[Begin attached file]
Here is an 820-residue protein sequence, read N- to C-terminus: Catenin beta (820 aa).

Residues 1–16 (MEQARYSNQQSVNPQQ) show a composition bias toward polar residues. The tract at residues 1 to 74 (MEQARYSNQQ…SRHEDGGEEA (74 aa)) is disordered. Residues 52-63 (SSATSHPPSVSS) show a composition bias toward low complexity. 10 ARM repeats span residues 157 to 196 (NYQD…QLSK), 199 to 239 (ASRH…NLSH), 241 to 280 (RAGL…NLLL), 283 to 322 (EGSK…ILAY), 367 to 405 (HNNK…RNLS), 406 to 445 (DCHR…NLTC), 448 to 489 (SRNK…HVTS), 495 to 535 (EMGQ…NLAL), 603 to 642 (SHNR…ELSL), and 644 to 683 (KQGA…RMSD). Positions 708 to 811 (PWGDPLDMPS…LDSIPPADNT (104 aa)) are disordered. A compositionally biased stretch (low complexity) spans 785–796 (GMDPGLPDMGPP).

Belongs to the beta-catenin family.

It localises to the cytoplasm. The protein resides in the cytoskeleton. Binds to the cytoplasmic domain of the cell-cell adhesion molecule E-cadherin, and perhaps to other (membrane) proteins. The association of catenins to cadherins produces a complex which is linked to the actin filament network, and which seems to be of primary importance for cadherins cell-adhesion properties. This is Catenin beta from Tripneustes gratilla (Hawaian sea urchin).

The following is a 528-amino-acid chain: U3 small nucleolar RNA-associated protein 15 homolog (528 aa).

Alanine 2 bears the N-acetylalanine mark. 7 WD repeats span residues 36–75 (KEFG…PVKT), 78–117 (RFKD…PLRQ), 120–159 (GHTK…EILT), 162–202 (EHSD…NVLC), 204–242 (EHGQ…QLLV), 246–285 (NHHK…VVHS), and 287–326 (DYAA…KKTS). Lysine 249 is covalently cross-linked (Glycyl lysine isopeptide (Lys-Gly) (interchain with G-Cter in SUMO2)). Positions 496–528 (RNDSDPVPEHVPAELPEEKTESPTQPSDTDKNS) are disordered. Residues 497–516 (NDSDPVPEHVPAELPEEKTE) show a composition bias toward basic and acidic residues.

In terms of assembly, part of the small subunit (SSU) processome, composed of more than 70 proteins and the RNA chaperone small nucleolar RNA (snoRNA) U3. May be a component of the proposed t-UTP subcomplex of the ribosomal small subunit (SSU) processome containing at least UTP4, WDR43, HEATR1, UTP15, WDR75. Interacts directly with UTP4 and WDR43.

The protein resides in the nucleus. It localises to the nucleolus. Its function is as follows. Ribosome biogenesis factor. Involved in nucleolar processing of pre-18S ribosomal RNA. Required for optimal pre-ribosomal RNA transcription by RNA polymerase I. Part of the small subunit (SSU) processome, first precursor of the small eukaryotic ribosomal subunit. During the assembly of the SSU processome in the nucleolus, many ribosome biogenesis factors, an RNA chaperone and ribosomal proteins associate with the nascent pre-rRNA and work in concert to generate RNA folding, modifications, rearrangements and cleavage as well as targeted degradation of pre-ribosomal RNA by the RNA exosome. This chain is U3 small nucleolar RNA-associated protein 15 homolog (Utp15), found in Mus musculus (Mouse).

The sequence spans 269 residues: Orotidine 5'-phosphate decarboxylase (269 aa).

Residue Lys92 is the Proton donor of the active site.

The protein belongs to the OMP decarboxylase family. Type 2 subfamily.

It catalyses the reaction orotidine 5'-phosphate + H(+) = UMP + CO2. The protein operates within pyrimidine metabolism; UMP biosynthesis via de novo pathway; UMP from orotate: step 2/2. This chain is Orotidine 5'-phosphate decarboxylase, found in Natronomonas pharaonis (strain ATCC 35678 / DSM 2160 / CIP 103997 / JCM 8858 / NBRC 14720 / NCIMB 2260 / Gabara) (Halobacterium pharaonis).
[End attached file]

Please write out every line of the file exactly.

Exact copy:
Here is an 820-residue protein sequence, read N- to C-terminus: Catenin beta (820 aa).

Residues 1–16 (MEQARYSNQQSVNPQQ) show a composition bias toward polar residues. The tract at residues 1 to 74 (MEQARYSNQQ…SRHEDGGEEA (74 aa)) is disordered. Residues 52-63 (SSATSHPPSVSS) show a composition bias toward low complexity. 10 ARM repeats span residues 157 to 196 (NYQD…QLSK), 199 to 239 (ASRH…NLSH), 241 to 280 (RAGL…NLLL), 283 to 322 (EGSK…ILAY), 367 to 405 (HNNK…RNLS), 406 to 445 (DCHR…NLTC), 448 to 489 (SRNK…HVTS), 495 to 535 (EMGQ…NLAL), 603 to 642 (SHNR…ELSL), and 644 to 683 (KQGA…RMSD). Positions 708 to 811 (PWGDPLDMPS…LDSIPPADNT (104 aa)) are disordered. A compositionally biased stretch (low complexity) spans 785–796 (GMDPGLPDMGPP).

Belongs to the beta-catenin family.

It localises to the cytoplasm. The protein resides in the cytoskeleton. Binds to the cytoplasmic domain of the cell-cell adhesion molecule E-cadherin, and perhaps to other (membrane) proteins. The association of catenins to cadherins produces a complex which is linked to the actin filament network, and which seems to be of primary importance for cadherins cell-adhesion properties. This is Catenin beta from Tripneustes gratilla (Hawaian sea urchin).

The following is a 528-amino-acid chain: U3 small nucleolar RNA-associated protein 15 homolog (528 aa).

Alanine 2 bears the N-acetylalanine mark. 7 WD repeats span residues 36–75 (KEFG…PVKT), 78–117 (RFKD…PLRQ), 120–159 (GHTK…EILT), 162–202 (EHSD…NVLC), 204–242 (EHGQ…QLLV), 246–285 (NHHK…VVHS), and 287–326 (DYAA…KKTS). Lysine 249 is covalently cross-linked (Glycyl lysine isopeptide (Lys-Gly) (interchain with G-Cter in SUMO2)). Positions 496–528 (RNDSDPVPEHVPAELPEEKTESPTQPSDTDKNS) are disordered. Residues 497–516 (NDSDPVPEHVPAELPEEKTE) show a composition bias toward basic and acidic residues.

In terms of assembly, part of the small subunit (SSU) processome, composed of more than 70 proteins and the RNA chaperone small nucleolar RNA (snoRNA) U3. May be a component of the proposed t-UTP subcomplex of the ribosomal small subunit (SSU) processome containing at least UTP4, WDR43, HEATR1, UTP15, WDR75. Interacts directly with UTP4 and WDR43.

The protein resides in the nucleus. It localises to the nucleolus. Its function is as follows. Ribosome biogenesis factor. Involved in nucleolar processing of pre-18S ribosomal RNA. Required for optimal pre-ribosomal RNA transcription by RNA polymerase I. Part of the small subunit (SSU) processome, first precursor of the small eukaryotic ribosomal subunit. During the assembly of the SSU processome in the nucleolus, many ribosome biogenesis factors, an RNA chaperone and ribosomal proteins associate with the nascent pre-rRNA and work in concert to generate RNA folding, modifications, rearrangements and cleavage as well as targeted degradation of pre-ribosomal RNA by the RNA exosome. This chain is U3 small nucleolar RNA-associated protein 15 homolog (Utp15), found in Mus musculus (Mouse).

The sequence spans 269 residues: Orotidine 5'-phosphate decarboxylase (269 aa).

Residue Lys92 is the Proton donor of the active site.

The protein belongs to the OMP decarboxylase family. Type 2 subfamily.

It catalyses the reaction orotidine 5'-phosphate + H(+) = UMP + CO2. The protein operates within pyrimidine metabolism; UMP biosynthesis via de novo pathway; UMP from orotate: step 2/2. This chain is Orotidine 5'-phosphate decarboxylase, found in Natronomonas pharaonis (strain ATCC 35678 / DSM 2160 / CIP 103997 / JCM 8858 / NBRC 14720 / NCIMB 2260 / Gabara) (Halobacterium pharaonis).